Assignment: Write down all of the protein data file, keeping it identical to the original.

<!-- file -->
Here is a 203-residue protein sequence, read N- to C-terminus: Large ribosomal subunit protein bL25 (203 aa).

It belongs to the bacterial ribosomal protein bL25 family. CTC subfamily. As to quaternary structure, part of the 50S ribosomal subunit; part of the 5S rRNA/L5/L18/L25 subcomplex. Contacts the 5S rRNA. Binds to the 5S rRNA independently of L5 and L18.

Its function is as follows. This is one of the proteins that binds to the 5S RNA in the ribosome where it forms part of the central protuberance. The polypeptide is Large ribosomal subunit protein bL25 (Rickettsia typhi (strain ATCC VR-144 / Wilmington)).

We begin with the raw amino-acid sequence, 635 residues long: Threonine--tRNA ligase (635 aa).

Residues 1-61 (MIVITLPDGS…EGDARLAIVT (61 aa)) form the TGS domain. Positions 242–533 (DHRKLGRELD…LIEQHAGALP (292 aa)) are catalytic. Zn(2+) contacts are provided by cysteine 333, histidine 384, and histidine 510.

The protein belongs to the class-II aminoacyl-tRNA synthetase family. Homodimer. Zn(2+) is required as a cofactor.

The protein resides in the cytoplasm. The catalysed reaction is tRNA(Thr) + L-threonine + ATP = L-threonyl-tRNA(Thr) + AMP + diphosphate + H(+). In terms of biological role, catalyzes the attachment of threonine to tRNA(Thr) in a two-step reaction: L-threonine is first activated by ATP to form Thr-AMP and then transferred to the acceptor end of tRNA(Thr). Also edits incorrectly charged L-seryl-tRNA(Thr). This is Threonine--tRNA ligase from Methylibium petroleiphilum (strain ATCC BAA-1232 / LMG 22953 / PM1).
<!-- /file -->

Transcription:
Here is a 203-residue protein sequence, read N- to C-terminus: Large ribosomal subunit protein bL25 (203 aa).

It belongs to the bacterial ribosomal protein bL25 family. CTC subfamily. As to quaternary structure, part of the 50S ribosomal subunit; part of the 5S rRNA/L5/L18/L25 subcomplex. Contacts the 5S rRNA. Binds to the 5S rRNA independently of L5 and L18.

Its function is as follows. This is one of the proteins that binds to the 5S RNA in the ribosome where it forms part of the central protuberance. The polypeptide is Large ribosomal subunit protein bL25 (Rickettsia typhi (strain ATCC VR-144 / Wilmington)).

We begin with the raw amino-acid sequence, 635 residues long: Threonine--tRNA ligase (635 aa).

Residues 1-61 (MIVITLPDGS…EGDARLAIVT (61 aa)) form the TGS domain. Positions 242–533 (DHRKLGRELD…LIEQHAGALP (292 aa)) are catalytic. Zn(2+) contacts are provided by cysteine 333, histidine 384, and histidine 510.

The protein belongs to the class-II aminoacyl-tRNA synthetase family. Homodimer. Zn(2+) is required as a cofactor.

The protein resides in the cytoplasm. The catalysed reaction is tRNA(Thr) + L-threonine + ATP = L-threonyl-tRNA(Thr) + AMP + diphosphate + H(+). In terms of biological role, catalyzes the attachment of threonine to tRNA(Thr) in a two-step reaction: L-threonine is first activated by ATP to form Thr-AMP and then transferred to the acceptor end of tRNA(Thr). Also edits incorrectly charged L-seryl-tRNA(Thr). This is Threonine--tRNA ligase from Methylibium petroleiphilum (strain ATCC BAA-1232 / LMG 22953 / PM1).